Welcome to the

Canadian association of provincial court judges

Who we are

The Canadian Association of Provincial Court Judges (CAPCJ) is a federation of provincial and territorial judges’ associations.

Founded in 1973, its membership now includes most of the over 1,300 provincial and territorial judges in Canada. In most jurisdictions, CAPCJ membership is automatic with membership in a provincial or territorial court judges association.

CAPCJ is a sophisticated organization dedicated to the welfare of its membership and the soundness of the provincial and territorial courts of Canada. The Association has developed a strong national profile, particularly through the efforts of its various operating committees.

It continues to earn the respect of both federal and provincial governments by actively participating in law reform, issues regarding judicial independence of the courts, and through timely and relevant education initiatives. 

At a glance

  • aims
    Aims and Purposes of the CAPCJ

The aims and purposes of CAPCJ set out in its constitution are:

  1. To act as a federation of judges’ associations for the common benefit of all their members;
  2. To promote and facilitate communication among all Canadian Judges and with the judiciaries of foreign countries;
  3. To promote, defend and safeguard the dignity of, respect for and the authority of Courts and Judges and their individual and institutional judicial independence in Canada and elsewhere;
  4. To play a leading role in determining and implementing policy with respect to the continuing education of Judges and the work of the National Judicial Institute;
  5. To consider matters relating to judicial responsibility and ethics and to promote and implement equality and diversity within The Association and in all activities of The Association;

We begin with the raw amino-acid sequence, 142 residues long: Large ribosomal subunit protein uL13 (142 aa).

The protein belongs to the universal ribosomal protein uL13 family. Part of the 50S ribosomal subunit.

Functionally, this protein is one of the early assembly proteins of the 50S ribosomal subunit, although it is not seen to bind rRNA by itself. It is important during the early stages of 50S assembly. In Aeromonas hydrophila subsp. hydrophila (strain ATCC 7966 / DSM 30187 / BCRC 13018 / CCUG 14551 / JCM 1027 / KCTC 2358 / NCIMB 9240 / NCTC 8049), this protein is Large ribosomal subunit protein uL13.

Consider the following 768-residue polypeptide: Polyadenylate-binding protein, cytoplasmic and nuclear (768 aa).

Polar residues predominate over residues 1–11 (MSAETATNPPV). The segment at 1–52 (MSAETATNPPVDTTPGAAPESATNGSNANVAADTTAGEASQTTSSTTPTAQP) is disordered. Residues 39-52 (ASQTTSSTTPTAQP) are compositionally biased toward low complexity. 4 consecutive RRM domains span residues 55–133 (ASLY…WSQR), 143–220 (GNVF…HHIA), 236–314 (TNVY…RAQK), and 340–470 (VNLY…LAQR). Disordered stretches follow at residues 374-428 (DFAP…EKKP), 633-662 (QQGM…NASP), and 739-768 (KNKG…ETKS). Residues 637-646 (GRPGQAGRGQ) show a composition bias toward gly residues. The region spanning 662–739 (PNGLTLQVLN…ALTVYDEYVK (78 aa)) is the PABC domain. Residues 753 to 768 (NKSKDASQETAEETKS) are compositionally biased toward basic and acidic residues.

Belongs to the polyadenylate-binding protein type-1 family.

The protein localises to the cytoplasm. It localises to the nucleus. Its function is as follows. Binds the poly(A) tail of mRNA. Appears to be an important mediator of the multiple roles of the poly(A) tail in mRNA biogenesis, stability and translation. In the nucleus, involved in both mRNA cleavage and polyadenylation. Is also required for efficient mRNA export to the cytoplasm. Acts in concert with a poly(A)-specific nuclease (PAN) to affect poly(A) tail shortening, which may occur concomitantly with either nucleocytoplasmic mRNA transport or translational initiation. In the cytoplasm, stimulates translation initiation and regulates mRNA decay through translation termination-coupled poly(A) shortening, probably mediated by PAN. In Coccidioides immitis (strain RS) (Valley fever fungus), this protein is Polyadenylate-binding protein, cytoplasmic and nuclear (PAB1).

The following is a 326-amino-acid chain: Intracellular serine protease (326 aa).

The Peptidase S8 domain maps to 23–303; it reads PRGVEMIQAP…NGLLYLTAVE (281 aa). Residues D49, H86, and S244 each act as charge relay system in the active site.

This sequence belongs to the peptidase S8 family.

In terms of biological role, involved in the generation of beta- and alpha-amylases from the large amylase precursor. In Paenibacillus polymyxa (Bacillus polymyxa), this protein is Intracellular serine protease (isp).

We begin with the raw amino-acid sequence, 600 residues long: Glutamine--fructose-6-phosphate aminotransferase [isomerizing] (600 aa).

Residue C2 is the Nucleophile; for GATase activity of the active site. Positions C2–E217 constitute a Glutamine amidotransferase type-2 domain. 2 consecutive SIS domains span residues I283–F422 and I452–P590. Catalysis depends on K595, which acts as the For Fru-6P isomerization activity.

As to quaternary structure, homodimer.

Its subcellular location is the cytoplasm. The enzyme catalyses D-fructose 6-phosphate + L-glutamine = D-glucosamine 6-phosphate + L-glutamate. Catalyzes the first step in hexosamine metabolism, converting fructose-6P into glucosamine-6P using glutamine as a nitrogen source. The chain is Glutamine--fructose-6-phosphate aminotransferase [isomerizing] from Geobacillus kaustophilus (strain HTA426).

6. To promote the use of both official languages in all activities of The Association and to ensure that all members of The Association understand its workings in the official language of their choice; to ensure that all communications (written, audio-visual and electronic) intended for the general membership are in both official languages; and to work to increase the bilingual capability of Judges and their courts;
  7. To address the needs and concerns of supernumerary, per diem and retired Judges;
  8. To achieve a better public understanding of the role of the Judiciary in the administration of justice and, in so doing, to initiate or support public education and public relations programs;
  9. To discuss and study existing law and recommend to the appropriate authorities such amendments thereto as may be considered proper, provided, however, that nothing in this Constitution shall be construed as preventing any Judge or Provincial, Territorial or Municipal Judges from making any recommendation directly to such authorities without reference to The Association;